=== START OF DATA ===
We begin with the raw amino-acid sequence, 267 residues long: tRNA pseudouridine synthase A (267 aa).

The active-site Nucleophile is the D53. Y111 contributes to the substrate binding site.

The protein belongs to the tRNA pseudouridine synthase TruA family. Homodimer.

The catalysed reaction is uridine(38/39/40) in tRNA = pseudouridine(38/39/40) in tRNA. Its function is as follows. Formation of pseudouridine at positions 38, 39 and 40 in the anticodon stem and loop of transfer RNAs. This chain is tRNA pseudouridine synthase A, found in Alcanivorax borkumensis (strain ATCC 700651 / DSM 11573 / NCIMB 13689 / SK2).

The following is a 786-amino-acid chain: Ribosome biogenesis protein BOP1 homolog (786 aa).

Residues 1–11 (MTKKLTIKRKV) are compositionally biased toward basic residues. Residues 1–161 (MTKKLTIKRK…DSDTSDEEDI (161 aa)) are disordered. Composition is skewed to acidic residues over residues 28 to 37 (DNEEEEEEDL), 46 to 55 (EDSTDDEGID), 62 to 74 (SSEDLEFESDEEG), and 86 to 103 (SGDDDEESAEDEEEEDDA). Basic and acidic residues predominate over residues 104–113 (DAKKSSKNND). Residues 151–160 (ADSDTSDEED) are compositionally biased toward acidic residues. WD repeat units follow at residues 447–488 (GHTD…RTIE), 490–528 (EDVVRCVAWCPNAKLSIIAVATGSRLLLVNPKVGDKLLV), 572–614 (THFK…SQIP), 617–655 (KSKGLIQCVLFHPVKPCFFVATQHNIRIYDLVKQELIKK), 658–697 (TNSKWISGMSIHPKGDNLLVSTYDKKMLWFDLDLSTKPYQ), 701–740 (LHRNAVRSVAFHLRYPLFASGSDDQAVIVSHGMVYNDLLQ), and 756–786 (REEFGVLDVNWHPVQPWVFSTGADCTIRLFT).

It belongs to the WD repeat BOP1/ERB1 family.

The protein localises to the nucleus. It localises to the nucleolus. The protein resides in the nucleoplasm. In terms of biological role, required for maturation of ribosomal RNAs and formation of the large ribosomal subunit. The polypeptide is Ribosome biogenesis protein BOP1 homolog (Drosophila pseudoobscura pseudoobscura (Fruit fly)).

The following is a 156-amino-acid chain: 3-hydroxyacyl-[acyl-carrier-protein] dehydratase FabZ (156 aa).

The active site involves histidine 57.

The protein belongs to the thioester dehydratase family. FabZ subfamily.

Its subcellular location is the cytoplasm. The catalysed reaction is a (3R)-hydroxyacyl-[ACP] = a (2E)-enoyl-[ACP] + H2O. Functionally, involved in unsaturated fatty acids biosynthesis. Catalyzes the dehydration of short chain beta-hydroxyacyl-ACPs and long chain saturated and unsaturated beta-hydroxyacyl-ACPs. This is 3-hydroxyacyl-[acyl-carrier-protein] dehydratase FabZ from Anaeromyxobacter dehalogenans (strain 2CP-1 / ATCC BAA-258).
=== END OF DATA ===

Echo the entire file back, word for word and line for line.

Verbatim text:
We begin with the raw amino-acid sequence, 267 residues long: tRNA pseudouridine synthase A (267 aa).

The active-site Nucleophile is the D53. Y111 contributes to the substrate binding site.

The protein belongs to the tRNA pseudouridine synthase TruA family. Homodimer.

The catalysed reaction is uridine(38/39/40) in tRNA = pseudouridine(38/39/40) in tRNA. Its function is as follows. Formation of pseudouridine at positions 38, 39 and 40 in the anticodon stem and loop of transfer RNAs. This chain is tRNA pseudouridine synthase A, found in Alcanivorax borkumensis (strain ATCC 700651 / DSM 11573 / NCIMB 13689 / SK2).

The following is a 786-amino-acid chain: Ribosome biogenesis protein BOP1 homolog (786 aa).

Residues 1–11 (MTKKLTIKRKV) are compositionally biased toward basic residues. Residues 1–161 (MTKKLTIKRK…DSDTSDEEDI (161 aa)) are disordered. Composition is skewed to acidic residues over residues 28 to 37 (DNEEEEEEDL), 46 to 55 (EDSTDDEGID), 62 to 74 (SSEDLEFESDEEG), and 86 to 103 (SGDDDEESAEDEEEEDDA). Basic and acidic residues predominate over residues 104–113 (DAKKSSKNND). Residues 151–160 (ADSDTSDEED) are compositionally biased toward acidic residues. WD repeat units follow at residues 447–488 (GHTD…RTIE), 490–528 (EDVVRCVAWCPNAKLSIIAVATGSRLLLVNPKVGDKLLV), 572–614 (THFK…SQIP), 617–655 (KSKGLIQCVLFHPVKPCFFVATQHNIRIYDLVKQELIKK), 658–697 (TNSKWISGMSIHPKGDNLLVSTYDKKMLWFDLDLSTKPYQ), 701–740 (LHRNAVRSVAFHLRYPLFASGSDDQAVIVSHGMVYNDLLQ), and 756–786 (REEFGVLDVNWHPVQPWVFSTGADCTIRLFT).

It belongs to the WD repeat BOP1/ERB1 family.

The protein localises to the nucleus. It localises to the nucleolus. The protein resides in the nucleoplasm. In terms of biological role, required for maturation of ribosomal RNAs and formation of the large ribosomal subunit. The polypeptide is Ribosome biogenesis protein BOP1 homolog (Drosophila pseudoobscura pseudoobscura (Fruit fly)).

The following is a 156-amino-acid chain: 3-hydroxyacyl-[acyl-carrier-protein] dehydratase FabZ (156 aa).

The active site involves histidine 57.

The protein belongs to the thioester dehydratase family. FabZ subfamily.

Its subcellular location is the cytoplasm. The catalysed reaction is a (3R)-hydroxyacyl-[ACP] = a (2E)-enoyl-[ACP] + H2O. Functionally, involved in unsaturated fatty acids biosynthesis. Catalyzes the dehydration of short chain beta-hydroxyacyl-ACPs and long chain saturated and unsaturated beta-hydroxyacyl-ACPs. This is 3-hydroxyacyl-[acyl-carrier-protein] dehydratase FabZ from Anaeromyxobacter dehalogenans (strain 2CP-1 / ATCC BAA-258).